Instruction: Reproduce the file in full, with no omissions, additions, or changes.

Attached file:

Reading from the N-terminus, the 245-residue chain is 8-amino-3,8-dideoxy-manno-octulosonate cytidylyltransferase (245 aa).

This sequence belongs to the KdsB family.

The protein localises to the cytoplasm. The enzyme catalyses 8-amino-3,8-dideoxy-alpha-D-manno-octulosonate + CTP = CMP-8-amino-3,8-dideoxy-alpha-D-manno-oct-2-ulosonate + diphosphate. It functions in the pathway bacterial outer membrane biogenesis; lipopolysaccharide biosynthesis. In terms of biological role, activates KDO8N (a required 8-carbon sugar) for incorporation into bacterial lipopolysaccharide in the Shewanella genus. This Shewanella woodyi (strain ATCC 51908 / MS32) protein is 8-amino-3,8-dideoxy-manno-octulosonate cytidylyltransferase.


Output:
Reading from the N-terminus, the 245-residue chain is 8-amino-3,8-dideoxy-manno-octulosonate cytidylyltransferase (245 aa).

This sequence belongs to the KdsB family.

The protein localises to the cytoplasm. The enzyme catalyses 8-amino-3,8-dideoxy-alpha-D-manno-octulosonate + CTP = CMP-8-amino-3,8-dideoxy-alpha-D-manno-oct-2-ulosonate + diphosphate. It functions in the pathway bacterial outer membrane biogenesis; lipopolysaccharide biosynthesis. In terms of biological role, activates KDO8N (a required 8-carbon sugar) for incorporation into bacterial lipopolysaccharide in the Shewanella genus. This Shewanella woodyi (strain ATCC 51908 / MS32) protein is 8-amino-3,8-dideoxy-manno-octulosonate cytidylyltransferase.